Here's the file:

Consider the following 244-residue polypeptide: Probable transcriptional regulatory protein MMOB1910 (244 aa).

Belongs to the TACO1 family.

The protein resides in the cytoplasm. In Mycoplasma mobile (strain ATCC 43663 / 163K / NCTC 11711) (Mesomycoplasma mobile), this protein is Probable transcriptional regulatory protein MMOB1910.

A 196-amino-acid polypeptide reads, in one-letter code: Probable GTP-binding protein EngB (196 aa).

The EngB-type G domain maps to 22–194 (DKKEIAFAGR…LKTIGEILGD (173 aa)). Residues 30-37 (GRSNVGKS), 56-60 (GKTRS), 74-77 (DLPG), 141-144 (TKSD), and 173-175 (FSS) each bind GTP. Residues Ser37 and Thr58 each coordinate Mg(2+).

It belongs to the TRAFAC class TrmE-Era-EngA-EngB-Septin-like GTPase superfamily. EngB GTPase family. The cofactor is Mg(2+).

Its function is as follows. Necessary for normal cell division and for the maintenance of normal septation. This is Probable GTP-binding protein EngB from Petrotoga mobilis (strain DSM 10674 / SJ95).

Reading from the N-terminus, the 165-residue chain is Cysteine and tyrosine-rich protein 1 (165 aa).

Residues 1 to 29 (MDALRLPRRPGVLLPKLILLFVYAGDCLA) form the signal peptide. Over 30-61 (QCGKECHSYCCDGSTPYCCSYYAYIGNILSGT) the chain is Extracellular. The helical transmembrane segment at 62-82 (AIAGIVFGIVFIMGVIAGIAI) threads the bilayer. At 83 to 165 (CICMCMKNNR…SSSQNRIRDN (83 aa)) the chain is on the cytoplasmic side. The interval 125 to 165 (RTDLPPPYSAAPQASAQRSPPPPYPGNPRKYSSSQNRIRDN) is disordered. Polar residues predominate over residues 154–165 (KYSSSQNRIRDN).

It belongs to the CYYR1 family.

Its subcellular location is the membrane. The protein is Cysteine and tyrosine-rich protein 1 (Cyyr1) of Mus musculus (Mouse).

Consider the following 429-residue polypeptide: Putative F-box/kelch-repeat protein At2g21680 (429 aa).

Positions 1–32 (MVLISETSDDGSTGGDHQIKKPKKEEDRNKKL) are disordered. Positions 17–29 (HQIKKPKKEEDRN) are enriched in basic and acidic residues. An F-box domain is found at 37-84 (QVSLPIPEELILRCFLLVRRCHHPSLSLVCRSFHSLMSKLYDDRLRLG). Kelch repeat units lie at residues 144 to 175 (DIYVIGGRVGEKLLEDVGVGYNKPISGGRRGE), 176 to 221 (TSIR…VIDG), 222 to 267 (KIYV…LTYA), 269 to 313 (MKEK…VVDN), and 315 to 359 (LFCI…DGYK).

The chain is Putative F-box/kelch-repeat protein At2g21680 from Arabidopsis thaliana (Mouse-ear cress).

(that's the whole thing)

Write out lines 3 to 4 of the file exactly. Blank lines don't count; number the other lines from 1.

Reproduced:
The protein resides in the cytoplasm. In Mycoplasma mobile (strain ATCC 43663 / 163K / NCTC 11711) (Mesomycoplasma mobile), this protein is Probable transcriptional regulatory protein MMOB1910.

A 196-amino-acid polypeptide reads, in one-letter code: Probable GTP-binding protein EngB (196 aa).